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Moons of our Solar System
Moons of our Solar System

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3.9 The New Horizons mission

Described image
Figure 62 Global view of Charon and a close-up obtained at a range of only 79,000 km. 

Pluto’s moons were revealed in detail in 2015 when the New Horizons mission flew past Pluto. Launched in 2006, its journey to Pluto took nine years, and radio signals transmitted back to Earth took about four-and-a-half hours to reach us. It showed that Pluto’s landscape is unlike that of Triton, even though they have similar compositions. Charon has a mixture of cratered (old) terrain and smooth (young) terrain that might have been cryovolcanically resurfaced, and is cut by major fractures.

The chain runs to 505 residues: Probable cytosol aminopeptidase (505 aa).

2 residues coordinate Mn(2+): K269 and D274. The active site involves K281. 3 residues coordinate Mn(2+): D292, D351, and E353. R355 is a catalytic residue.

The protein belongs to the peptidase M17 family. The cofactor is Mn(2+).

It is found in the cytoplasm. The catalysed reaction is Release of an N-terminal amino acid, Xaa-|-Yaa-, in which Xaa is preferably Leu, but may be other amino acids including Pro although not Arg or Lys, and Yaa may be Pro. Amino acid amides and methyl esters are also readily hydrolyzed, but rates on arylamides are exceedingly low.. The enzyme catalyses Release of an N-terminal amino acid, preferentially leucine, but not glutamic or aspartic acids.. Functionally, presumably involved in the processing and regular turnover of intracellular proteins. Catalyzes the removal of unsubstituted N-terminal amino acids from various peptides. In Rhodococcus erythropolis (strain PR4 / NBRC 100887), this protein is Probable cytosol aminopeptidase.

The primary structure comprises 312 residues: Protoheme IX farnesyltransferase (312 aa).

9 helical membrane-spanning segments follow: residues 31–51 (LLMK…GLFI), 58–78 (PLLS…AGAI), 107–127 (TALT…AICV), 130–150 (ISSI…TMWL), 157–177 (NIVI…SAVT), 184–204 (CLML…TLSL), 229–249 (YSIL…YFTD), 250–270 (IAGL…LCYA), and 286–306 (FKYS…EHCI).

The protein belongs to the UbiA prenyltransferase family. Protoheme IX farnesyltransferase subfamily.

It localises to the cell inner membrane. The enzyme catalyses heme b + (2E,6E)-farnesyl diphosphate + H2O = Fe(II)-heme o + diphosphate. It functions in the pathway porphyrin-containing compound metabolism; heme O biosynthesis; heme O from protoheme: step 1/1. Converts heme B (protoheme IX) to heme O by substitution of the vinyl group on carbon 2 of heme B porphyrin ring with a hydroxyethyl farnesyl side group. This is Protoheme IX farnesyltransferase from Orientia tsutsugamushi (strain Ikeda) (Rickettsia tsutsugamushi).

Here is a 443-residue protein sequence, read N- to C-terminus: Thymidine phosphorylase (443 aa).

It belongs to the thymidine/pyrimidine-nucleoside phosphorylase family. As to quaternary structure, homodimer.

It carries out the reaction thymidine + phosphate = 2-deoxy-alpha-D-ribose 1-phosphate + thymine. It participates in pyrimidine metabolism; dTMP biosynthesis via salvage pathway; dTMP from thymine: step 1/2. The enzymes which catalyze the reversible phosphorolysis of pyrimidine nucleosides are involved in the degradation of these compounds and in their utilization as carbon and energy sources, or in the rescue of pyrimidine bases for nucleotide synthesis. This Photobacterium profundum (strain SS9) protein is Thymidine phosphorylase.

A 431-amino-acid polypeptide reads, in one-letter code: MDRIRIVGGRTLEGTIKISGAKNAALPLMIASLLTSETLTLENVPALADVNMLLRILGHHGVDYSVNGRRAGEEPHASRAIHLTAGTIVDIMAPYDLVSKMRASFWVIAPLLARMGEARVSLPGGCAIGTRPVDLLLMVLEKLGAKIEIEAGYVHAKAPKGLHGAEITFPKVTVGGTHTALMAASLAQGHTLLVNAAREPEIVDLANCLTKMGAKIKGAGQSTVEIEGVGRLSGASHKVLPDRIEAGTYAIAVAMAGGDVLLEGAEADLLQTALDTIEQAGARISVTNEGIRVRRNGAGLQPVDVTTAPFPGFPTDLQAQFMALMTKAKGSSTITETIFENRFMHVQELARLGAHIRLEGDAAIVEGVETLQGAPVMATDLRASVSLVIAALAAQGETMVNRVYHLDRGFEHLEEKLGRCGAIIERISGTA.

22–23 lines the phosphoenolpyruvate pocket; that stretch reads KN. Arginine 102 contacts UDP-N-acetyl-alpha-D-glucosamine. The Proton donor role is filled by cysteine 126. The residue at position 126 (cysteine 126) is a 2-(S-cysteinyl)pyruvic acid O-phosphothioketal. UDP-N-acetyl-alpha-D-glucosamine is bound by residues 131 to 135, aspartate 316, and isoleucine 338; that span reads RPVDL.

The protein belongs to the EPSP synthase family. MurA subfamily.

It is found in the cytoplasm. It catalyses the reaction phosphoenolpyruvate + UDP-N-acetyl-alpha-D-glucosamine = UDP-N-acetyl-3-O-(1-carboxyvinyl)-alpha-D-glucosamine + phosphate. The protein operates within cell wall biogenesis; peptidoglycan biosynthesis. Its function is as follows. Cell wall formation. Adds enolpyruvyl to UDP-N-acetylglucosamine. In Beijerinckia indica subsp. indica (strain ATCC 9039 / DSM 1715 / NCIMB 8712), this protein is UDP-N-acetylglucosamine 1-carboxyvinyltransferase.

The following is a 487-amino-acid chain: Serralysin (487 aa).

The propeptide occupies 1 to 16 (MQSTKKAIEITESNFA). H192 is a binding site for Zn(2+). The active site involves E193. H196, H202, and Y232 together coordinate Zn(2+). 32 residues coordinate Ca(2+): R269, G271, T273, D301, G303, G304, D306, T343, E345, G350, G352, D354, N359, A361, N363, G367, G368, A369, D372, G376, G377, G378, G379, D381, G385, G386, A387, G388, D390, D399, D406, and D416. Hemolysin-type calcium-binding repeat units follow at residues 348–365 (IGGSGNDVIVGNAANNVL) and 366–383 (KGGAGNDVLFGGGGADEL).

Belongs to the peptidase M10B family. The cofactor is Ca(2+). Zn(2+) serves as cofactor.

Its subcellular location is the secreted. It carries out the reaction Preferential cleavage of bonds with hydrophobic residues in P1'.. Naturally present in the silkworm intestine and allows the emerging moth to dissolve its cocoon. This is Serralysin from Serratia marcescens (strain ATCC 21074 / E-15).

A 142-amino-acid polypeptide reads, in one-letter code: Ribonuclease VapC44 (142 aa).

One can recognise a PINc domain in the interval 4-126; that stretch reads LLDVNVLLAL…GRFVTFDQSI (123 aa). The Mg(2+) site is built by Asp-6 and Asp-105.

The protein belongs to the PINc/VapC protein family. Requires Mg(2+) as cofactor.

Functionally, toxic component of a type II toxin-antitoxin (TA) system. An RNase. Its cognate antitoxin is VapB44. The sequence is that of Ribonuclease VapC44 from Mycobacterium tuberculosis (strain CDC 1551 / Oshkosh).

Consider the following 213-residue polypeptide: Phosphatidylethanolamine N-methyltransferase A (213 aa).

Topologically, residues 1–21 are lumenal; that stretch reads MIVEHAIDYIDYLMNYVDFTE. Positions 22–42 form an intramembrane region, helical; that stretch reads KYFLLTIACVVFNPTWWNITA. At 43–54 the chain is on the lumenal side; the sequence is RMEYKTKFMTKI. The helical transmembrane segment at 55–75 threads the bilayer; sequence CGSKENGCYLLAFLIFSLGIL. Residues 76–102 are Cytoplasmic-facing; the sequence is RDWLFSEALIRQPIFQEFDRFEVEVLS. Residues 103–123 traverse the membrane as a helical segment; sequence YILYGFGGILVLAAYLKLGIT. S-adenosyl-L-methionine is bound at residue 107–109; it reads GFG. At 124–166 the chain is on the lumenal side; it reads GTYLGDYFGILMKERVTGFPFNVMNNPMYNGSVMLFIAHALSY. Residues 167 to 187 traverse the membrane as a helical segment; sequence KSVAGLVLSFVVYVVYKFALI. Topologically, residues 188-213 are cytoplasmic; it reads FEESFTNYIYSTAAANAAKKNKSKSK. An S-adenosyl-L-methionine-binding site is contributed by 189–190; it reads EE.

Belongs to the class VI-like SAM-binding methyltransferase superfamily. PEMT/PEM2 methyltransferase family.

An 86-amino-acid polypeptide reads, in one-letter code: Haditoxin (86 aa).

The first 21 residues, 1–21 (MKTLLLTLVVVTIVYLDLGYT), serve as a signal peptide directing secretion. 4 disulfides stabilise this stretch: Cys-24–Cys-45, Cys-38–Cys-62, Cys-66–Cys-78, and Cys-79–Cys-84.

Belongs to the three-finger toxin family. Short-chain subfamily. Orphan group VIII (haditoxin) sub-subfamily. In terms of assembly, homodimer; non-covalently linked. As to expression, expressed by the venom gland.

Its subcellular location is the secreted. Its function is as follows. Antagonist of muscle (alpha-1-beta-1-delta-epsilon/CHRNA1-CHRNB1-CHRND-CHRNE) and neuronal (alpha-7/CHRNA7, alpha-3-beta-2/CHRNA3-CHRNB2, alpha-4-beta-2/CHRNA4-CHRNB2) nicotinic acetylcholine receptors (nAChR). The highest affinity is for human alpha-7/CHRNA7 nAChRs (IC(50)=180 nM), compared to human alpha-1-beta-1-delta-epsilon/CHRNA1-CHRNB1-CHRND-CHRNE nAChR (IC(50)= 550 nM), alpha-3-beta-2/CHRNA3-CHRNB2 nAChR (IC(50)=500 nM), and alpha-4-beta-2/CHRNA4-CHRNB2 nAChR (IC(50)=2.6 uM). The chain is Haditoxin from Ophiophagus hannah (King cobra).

Despite searching, New Horizons did not find any new small moons, but it did discover that the rotation axes of the four previously-known small moons point in various directions and that their rotation periods are much shorter than their orbital periods (so these are not in synchronous rotation, unlike Charon). Here are views of Nix and Hydra shown at similar scales.

Described image
Figure 63 Nix (left), 42 km long and Hydra (right), 55 km long. The colour on Nix has been exaggerated to highlight an unexplained red area.

You can follow the mission at this link: New Horizons [Tip: hold Ctrl and click a link to open it in a new tab. (Hide tip)]

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